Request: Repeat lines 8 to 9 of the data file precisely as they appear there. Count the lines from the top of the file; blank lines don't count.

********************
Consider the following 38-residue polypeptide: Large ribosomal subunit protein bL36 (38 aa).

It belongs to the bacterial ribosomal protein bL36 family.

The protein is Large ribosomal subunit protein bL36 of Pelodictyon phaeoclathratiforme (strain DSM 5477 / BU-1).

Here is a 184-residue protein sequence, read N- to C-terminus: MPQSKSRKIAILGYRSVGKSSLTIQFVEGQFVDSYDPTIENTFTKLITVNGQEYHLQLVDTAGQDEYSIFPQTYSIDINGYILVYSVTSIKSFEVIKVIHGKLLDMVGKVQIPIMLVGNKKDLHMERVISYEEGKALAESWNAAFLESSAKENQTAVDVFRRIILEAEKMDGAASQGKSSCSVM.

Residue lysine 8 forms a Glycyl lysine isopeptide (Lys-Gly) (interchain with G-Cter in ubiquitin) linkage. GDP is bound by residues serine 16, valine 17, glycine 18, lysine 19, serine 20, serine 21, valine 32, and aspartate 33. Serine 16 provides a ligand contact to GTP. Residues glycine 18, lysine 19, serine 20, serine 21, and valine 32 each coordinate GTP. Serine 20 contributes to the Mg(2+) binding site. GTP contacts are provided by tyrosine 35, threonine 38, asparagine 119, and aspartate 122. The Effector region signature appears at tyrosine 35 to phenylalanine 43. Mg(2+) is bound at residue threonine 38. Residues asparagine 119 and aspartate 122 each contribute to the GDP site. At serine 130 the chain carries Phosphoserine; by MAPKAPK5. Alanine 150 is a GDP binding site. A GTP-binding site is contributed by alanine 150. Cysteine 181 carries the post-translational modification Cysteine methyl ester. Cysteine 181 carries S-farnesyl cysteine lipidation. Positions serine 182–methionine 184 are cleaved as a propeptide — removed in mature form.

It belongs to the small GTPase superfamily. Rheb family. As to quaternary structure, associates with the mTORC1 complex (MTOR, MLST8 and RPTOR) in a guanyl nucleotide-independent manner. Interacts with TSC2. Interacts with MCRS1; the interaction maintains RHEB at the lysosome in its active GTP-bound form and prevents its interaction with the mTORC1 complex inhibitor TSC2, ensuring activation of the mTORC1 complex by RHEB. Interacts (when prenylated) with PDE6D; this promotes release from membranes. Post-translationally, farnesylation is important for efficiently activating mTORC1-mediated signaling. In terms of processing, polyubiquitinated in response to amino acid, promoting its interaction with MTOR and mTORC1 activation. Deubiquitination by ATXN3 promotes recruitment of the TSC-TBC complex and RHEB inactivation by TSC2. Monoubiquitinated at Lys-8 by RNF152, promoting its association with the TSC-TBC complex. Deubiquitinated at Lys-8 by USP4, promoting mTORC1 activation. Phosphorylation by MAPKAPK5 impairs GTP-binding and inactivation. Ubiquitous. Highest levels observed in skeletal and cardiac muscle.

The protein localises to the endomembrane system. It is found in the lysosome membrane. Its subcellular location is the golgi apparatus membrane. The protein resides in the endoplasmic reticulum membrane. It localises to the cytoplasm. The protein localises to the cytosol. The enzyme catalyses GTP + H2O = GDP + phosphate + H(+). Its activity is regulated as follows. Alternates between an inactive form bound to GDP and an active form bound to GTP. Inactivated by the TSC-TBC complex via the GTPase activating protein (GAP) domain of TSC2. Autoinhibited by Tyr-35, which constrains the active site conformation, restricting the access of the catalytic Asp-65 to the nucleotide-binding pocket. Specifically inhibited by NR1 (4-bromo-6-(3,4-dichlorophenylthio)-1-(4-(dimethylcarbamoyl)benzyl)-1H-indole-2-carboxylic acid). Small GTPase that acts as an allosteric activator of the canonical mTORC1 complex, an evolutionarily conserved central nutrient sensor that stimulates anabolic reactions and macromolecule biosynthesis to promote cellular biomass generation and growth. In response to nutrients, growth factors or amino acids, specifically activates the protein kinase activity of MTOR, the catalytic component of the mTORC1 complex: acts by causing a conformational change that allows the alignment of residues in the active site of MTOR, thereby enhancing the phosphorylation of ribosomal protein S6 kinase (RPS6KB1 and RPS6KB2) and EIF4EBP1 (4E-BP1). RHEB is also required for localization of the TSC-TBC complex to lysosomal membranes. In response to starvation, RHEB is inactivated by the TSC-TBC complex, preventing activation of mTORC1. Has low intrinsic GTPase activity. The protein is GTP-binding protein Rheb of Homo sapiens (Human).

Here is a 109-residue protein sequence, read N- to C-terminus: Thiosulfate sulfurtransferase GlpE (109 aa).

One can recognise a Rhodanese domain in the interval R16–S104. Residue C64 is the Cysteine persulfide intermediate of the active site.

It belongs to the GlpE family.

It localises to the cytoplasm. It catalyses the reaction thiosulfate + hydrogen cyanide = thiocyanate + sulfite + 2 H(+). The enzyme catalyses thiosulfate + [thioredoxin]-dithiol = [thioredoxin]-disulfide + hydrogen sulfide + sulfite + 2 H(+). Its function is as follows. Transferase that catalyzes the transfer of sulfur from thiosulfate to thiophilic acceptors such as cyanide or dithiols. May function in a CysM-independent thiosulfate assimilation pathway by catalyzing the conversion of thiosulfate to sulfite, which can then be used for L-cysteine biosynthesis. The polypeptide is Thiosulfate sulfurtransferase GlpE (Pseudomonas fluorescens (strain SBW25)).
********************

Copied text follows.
Here is a 109-residue protein sequence, read N- to C-terminus: Thiosulfate sulfurtransferase GlpE (109 aa).

One can recognise a Rhodanese domain in the interval R16–S104. Residue C64 is the Cysteine persulfide intermediate of the active site.